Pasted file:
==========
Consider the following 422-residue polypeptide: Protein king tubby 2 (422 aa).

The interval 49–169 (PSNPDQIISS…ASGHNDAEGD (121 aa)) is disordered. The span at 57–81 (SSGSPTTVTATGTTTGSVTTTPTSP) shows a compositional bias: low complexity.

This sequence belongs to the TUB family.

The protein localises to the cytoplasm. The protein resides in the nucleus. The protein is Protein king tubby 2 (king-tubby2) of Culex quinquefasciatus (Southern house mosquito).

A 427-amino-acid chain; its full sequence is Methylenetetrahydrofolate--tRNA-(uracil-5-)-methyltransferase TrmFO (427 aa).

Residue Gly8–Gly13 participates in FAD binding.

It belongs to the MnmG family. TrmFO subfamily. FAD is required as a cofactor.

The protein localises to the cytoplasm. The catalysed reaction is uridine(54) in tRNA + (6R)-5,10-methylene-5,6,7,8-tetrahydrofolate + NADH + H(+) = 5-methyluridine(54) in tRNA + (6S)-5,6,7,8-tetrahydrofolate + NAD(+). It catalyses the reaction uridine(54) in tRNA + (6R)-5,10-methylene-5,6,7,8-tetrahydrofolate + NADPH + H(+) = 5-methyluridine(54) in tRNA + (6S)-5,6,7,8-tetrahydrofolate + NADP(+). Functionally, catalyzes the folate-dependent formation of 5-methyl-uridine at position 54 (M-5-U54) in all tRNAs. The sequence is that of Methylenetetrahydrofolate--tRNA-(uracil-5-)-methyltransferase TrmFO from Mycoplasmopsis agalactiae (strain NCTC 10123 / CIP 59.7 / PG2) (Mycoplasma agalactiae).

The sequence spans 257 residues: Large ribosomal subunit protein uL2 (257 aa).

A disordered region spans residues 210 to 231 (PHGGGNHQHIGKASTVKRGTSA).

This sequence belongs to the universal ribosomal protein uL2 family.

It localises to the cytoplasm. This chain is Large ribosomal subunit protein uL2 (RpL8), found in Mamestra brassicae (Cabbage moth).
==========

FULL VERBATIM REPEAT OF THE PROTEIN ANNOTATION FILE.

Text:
Consider the following 422-residue polypeptide: Protein king tubby 2 (422 aa).

The interval 49–169 (PSNPDQIISS…ASGHNDAEGD (121 aa)) is disordered. The span at 57–81 (SSGSPTTVTATGTTTGSVTTTPTSP) shows a compositional bias: low complexity.

This sequence belongs to the TUB family.

The protein localises to the cytoplasm. The protein resides in the nucleus. The protein is Protein king tubby 2 (king-tubby2) of Culex quinquefasciatus (Southern house mosquito).

A 427-amino-acid chain; its full sequence is Methylenetetrahydrofolate--tRNA-(uracil-5-)-methyltransferase TrmFO (427 aa).

Residue Gly8–Gly13 participates in FAD binding.

It belongs to the MnmG family. TrmFO subfamily. FAD is required as a cofactor.

The protein localises to the cytoplasm. The catalysed reaction is uridine(54) in tRNA + (6R)-5,10-methylene-5,6,7,8-tetrahydrofolate + NADH + H(+) = 5-methyluridine(54) in tRNA + (6S)-5,6,7,8-tetrahydrofolate + NAD(+). It catalyses the reaction uridine(54) in tRNA + (6R)-5,10-methylene-5,6,7,8-tetrahydrofolate + NADPH + H(+) = 5-methyluridine(54) in tRNA + (6S)-5,6,7,8-tetrahydrofolate + NADP(+). Functionally, catalyzes the folate-dependent formation of 5-methyl-uridine at position 54 (M-5-U54) in all tRNAs. The sequence is that of Methylenetetrahydrofolate--tRNA-(uracil-5-)-methyltransferase TrmFO from Mycoplasmopsis agalactiae (strain NCTC 10123 / CIP 59.7 / PG2) (Mycoplasma agalactiae).

The sequence spans 257 residues: Large ribosomal subunit protein uL2 (257 aa).

A disordered region spans residues 210 to 231 (PHGGGNHQHIGKASTVKRGTSA).

This sequence belongs to the universal ribosomal protein uL2 family.

It localises to the cytoplasm. This chain is Large ribosomal subunit protein uL2 (RpL8), found in Mamestra brassicae (Cabbage moth).